In the time before the Civil War, enslaved people sang to encourage one another. As often as not, their songs chanted coded messages about escape routes — whether literal or psychological. Thus we hear, « Gonna lay down my heavy burden, down by the riverside … ain’t gonna study war no more. » The first line of this spiritual speaks of a real dream: crossing the river into free territory. The second calls forth the interior freedom to escape bitterness. This song celebrates a graced combination in which a free person would be shackled neither by iron or by lust for vengeance. Imagining the humility and greatness of soul needed to pray for that sort of freedom helps us enter into the message of today’s Scriptures.
The prophet Zechariah reflects a comparable combination of greatness and humility in his vision of the arrival of Zion’s king. His savior arriving meekly on a donkey is a parody. It mocks the pretentious power of overlords who ride giant stallions and frighten children with the clamor of their armor and war chariots. Zechariah’s people had witnessed the arrogance of such conquerors; some among them even recognized that the bullies’ posturing and grandiosity were ultimately nothing more than attempts to hide the fragility of the tyrannical power.
The prophet tells his people that God’s king will be the antithesis of their oppressors. Horses, chariots and weapons will be banished under this king. The one who comes in humility has no need of weapons. His victory is based on winning the hearts and minds of the people, therefore, he is the only ruler whose reign remains safe from rebellion.
In today’s Gospel reading, Jesus also celebrates the power of humility as he thanks his Father that his message has come home to the humble. We can imagine Jesus almost dancing with joy as simple people listen to him and get it. These are people who have gotten caught up in the dynamic of Jesus’ love and mission. They’ve been captured by the love of his tender Father. The people he describes would know how to sing, « Ain’t gonna study war no more. » They can face those who disdain them with the self-assurance that comes from knowing they are loved beyond measure.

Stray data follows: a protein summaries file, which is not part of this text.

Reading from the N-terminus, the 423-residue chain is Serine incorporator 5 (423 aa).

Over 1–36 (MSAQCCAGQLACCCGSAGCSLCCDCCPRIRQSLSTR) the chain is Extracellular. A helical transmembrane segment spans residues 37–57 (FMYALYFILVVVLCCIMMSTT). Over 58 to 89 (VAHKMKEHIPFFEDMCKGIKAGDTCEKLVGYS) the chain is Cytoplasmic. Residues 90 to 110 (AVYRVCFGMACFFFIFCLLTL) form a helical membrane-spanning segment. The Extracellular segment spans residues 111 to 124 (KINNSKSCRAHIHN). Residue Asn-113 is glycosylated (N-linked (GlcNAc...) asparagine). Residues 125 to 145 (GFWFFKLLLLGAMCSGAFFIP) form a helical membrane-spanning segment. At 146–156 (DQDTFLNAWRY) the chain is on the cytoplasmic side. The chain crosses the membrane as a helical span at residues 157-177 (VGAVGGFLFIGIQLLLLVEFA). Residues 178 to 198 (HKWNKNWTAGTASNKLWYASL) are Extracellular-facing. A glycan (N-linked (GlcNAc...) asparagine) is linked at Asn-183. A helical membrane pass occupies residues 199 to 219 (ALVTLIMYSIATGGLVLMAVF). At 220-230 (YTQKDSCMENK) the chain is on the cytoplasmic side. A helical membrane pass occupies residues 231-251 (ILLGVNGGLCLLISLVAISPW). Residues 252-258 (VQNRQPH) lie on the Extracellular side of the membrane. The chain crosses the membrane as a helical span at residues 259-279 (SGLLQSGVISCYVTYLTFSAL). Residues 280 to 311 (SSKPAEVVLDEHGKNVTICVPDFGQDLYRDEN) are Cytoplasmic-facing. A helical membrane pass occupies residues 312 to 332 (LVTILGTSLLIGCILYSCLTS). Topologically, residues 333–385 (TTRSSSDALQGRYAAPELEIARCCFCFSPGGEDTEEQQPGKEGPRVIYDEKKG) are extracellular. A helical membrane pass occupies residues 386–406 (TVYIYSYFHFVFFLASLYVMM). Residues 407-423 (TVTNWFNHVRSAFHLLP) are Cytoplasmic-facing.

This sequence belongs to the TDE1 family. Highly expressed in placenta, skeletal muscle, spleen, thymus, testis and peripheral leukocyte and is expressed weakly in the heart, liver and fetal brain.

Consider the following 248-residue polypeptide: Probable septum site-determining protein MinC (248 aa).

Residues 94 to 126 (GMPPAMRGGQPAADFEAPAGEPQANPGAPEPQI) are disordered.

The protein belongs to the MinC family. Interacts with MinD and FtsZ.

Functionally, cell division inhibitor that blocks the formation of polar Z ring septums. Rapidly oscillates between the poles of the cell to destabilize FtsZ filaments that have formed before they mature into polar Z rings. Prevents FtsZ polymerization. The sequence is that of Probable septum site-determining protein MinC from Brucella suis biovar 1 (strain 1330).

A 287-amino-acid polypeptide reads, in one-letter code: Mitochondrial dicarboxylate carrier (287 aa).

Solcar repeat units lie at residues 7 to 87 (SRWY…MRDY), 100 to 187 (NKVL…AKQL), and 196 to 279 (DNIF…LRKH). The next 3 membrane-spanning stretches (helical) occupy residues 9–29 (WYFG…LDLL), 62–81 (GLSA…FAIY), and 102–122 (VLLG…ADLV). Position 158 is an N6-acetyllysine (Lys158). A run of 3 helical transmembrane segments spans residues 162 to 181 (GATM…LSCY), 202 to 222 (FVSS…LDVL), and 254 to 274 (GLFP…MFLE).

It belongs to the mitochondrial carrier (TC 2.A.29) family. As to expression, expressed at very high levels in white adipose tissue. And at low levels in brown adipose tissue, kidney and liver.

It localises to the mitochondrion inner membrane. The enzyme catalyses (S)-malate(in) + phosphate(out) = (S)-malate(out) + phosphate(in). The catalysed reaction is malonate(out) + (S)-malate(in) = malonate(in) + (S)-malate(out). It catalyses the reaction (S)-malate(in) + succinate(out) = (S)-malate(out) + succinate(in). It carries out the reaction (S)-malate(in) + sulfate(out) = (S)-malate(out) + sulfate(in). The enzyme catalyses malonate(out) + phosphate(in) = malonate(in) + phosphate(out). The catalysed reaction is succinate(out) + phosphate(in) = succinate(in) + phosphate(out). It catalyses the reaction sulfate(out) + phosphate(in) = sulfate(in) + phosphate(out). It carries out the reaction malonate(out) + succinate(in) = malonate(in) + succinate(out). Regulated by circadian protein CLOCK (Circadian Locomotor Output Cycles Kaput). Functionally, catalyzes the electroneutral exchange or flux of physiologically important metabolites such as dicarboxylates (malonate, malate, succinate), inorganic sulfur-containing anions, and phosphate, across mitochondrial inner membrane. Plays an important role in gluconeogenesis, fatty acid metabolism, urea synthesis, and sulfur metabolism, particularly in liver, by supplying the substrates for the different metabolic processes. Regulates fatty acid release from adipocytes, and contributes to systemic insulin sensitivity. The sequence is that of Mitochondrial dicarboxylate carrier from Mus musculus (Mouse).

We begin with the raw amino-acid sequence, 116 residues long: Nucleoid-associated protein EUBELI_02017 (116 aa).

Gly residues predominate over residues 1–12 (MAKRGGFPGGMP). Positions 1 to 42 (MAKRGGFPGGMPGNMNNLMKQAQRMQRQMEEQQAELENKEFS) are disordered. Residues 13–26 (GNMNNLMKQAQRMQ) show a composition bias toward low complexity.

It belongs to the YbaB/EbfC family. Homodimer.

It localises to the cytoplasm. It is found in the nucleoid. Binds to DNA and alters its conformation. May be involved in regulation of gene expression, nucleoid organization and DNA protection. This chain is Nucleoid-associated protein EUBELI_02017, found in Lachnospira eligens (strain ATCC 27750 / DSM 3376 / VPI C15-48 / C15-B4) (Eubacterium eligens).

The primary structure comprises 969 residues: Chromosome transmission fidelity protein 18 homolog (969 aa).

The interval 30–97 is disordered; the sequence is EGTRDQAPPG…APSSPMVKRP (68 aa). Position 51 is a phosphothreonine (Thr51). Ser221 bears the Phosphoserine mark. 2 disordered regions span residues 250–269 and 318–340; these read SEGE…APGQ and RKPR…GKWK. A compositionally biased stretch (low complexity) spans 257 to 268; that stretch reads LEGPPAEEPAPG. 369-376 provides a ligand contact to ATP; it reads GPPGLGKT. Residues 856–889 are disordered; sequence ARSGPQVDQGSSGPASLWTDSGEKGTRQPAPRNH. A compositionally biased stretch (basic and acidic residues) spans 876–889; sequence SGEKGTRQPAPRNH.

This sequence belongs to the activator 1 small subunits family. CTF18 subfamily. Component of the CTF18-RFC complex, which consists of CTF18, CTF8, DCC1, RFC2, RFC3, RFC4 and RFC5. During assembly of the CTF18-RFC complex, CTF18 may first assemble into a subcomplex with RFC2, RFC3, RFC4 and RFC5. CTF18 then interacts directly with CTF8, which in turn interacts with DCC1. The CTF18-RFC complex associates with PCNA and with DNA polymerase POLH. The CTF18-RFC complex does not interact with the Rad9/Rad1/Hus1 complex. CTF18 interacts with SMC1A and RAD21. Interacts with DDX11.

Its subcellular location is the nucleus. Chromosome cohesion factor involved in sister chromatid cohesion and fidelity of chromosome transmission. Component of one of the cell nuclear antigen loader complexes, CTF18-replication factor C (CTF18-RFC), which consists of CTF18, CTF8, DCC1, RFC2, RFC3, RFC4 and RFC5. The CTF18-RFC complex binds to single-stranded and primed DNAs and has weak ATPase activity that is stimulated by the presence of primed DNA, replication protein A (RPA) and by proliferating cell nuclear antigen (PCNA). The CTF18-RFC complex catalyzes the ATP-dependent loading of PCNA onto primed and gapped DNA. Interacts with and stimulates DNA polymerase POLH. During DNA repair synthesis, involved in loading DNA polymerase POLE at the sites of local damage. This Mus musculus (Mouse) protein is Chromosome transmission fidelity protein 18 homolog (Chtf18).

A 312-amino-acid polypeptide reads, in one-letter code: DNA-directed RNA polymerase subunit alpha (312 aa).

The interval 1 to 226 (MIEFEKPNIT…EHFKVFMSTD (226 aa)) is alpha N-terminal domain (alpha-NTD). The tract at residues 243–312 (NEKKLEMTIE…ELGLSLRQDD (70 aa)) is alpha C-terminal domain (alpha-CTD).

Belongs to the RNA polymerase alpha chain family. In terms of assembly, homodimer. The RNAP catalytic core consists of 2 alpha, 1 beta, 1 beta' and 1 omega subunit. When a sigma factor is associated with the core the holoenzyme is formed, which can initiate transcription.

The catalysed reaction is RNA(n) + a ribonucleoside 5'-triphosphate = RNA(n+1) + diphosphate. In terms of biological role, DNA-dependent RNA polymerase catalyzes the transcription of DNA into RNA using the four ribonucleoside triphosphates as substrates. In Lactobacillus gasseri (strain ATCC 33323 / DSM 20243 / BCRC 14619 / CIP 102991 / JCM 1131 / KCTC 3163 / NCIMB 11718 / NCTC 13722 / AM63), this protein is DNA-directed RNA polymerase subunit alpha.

Jesus says, « No one knows the Father except the Son and anyone to whom the Son reveals him. » Why just some and not others? Jesus explains the privilege of « little ones, » those who are the antithesis of the « wise and learned. » The wise ones he’s talking about might be called sophisticated. We could think of their « learning » as technology or technique, the ability to control things. Those are acquired skills, achievements of mind and muscle that enable people to manage their world.
Useful as these abilities are, they do not automatically put us in right relationship with ourselves, others or the world around us. The very word « sophistication » serves as a warning to us, for one of its closest verbal cousins is « sophistry, » the use of apparently sound arguments to deceive others. We can recognize these wise and learned by the way they strut, letting the world know they consider themselves above the rest — a status they believe they have earned, as if they had chosen wisely when and where to be born.
The little ones? They’re different. Their strength lies in the fact that they don’t think they know it all. They’re open to the free gift of God’s love, never expecting to deserve it. The more they discover, the humbler they become and thus even more open to God. This cycle of continual growth in humility creates greatness of soul.
Not only that, but the humbler people are, the freer they become. The freer they are, the less impressed they will be by the self-acclaimed sophisticated ones. They can laugh at parodies of power and importance and feel sympathy for people who rely on them. Paul would recognize them as people who are in the Spirit; people whose humility and confidence, whose courage and humor, all spring from the energy of God’s Spirit dwelling in them.
This brings us to Jesus’ invitation, « Come unto me all who are burdened … my yoke is easy. » Imagine the freedom of never feeling you had to impress others or demonstrate your worth! (No more being « debtors to the flesh. ») Imagine what it would feel like to have genuine sympathy for the « wise and learned, » who rely on themselves, compelled to make a show of their prestige. Imagine laying down all those heavy burdens!
This is the invitation of the Gospel. When we rejoice in the fact that we can never earn it, we are prepared to enjoy it.